Patient-reported experience on training associated with subcutaneous immunoglobulin (SCIG) therapy self-administration
Monday, March 5, 2018
South Hall A2 (Convention Center)
Tiffany S. Henderson, PHD, Rajiv Mallick, PhD, Jacob M. Romano, Christopher Scalchunes, MPA
RATIONALE: To evaluate experience of primary immunodeficiency (PI) patients’ subcutaneous IG (SCIG) self-administration training, as part of a large survey by the Immune Deficiency Foundation (IDF).

METHODS: An online survey was sent to patients/their caregivers from the IDF database from March 10–31, 2017. Respondents were questioned regarding their experience of being trained to self-administer SCIG.

RESULTS: A total of 371 PI patients on SCIG responded to the survey, 63% were IVIG-transitioned and 37% has only been treated with SCIG; 18% were aged 30–44, 48% 45–64 and 17% ≥65. Sixty-one percent reported receiving 1–2 training sessions, 19% reported 3 sessions, and 20% required ≥4 sessions. Median duration of training sessions was 2 h (IQR 1–3 h); 78% were trained by home health care or specialty pharmacy staff, and 75% were trained at home. Ease of learning to self-administer, rated on a scale from 1 (worst) to 7 (best), was ≥6 for more than 70%; 44% reported a score of 7 while only 3% reported scores of 1 or 2. Ninety-five % reported that there are no insurance barriers to the number of training sessions, or they did not know of any barriers. When asked about concerns, 48% cited inserting the needle into the skin; 24% noted no concerns.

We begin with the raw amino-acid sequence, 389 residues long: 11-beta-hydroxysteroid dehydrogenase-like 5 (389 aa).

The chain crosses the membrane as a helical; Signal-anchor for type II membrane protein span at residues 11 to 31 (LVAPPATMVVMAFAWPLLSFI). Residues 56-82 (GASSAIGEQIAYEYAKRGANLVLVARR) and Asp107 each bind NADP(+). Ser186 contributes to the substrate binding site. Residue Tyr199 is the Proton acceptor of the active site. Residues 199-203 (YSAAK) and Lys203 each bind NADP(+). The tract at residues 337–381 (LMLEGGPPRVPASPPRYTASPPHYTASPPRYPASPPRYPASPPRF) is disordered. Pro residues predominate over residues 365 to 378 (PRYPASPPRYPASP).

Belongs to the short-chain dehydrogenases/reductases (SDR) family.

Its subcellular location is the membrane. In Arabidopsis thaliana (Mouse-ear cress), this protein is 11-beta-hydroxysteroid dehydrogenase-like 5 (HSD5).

CONCLUSIONS: Survey results show a large majority of PI patients currently receiving SCIG reported minimal or no difficulty in learning self-administration. Combined with relatively short reported training time requirements, this suggests that with appropriate training, most patients easily learn SCIG self-administration.